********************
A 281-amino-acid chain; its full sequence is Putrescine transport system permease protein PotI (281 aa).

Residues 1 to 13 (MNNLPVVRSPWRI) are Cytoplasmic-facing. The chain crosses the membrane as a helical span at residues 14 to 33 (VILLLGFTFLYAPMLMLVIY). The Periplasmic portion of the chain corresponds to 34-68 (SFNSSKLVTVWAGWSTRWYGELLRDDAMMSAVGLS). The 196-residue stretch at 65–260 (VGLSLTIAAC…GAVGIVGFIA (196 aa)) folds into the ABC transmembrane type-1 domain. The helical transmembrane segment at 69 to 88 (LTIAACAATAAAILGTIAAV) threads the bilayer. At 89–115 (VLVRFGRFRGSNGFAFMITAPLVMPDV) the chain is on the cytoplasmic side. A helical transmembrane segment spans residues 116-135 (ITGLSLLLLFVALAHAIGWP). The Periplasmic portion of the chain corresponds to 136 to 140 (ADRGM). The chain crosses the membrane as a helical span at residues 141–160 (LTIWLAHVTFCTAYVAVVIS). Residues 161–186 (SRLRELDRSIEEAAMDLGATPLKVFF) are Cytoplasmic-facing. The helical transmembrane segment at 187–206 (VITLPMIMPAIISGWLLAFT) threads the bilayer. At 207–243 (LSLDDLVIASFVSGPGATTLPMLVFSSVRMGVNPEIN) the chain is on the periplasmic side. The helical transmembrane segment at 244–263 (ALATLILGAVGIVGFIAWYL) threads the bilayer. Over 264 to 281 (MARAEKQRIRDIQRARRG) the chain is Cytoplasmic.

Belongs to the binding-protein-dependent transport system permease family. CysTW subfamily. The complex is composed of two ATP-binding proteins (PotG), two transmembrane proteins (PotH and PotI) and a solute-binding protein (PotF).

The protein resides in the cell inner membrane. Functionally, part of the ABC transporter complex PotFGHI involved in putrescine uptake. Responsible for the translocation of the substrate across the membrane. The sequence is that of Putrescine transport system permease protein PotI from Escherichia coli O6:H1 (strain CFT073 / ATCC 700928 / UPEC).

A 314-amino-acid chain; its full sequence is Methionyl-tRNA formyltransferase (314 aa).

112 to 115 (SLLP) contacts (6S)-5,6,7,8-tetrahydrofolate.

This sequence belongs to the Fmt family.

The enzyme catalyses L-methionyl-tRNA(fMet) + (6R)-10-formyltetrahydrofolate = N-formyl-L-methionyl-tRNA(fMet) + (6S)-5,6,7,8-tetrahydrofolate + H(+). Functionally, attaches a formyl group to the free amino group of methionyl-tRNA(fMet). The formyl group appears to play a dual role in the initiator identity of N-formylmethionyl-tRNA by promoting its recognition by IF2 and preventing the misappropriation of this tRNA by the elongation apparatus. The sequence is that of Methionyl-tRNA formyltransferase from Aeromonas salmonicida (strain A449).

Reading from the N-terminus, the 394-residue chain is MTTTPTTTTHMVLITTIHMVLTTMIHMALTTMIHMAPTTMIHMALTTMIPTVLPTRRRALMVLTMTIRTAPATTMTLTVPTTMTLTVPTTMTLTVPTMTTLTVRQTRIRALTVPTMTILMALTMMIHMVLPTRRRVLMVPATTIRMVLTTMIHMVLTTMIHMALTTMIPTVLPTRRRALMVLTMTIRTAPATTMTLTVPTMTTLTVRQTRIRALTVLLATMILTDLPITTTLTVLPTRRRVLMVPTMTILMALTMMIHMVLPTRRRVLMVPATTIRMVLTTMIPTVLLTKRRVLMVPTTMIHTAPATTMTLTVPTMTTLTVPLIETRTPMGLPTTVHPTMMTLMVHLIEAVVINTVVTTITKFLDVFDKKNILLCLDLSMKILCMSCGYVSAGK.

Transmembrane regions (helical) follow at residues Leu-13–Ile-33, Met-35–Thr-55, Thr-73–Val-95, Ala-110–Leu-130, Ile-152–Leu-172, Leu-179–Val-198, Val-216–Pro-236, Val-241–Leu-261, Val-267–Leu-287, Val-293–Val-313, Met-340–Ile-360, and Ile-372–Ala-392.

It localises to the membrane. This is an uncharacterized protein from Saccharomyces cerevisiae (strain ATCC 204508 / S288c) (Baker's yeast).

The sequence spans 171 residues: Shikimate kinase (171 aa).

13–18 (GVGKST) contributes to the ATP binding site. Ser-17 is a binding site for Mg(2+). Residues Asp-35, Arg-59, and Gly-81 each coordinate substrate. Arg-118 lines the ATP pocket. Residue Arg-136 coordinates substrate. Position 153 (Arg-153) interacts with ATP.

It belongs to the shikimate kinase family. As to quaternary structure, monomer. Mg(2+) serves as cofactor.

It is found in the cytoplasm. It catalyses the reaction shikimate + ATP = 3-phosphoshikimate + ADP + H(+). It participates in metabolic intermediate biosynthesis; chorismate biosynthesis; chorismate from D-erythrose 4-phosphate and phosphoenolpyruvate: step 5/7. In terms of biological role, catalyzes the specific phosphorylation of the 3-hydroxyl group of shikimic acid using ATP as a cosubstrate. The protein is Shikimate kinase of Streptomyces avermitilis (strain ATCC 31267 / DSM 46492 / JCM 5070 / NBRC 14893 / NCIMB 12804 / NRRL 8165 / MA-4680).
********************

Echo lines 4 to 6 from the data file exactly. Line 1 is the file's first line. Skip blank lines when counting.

The protein resides in the cell inner membrane. Functionally, part of the ABC transporter complex PotFGHI involved in putrescine uptake. Responsible for the translocation of the substrate across the membrane. The sequence is that of Putrescine transport system permease protein PotI from Escherichia coli O6:H1 (strain CFT073 / ATCC 700928 / UPEC).

A 314-amino-acid chain; its full sequence is Methionyl-tRNA formyltransferase (314 aa).

112 to 115 (SLLP) contacts (6S)-5,6,7,8-tetrahydrofolate.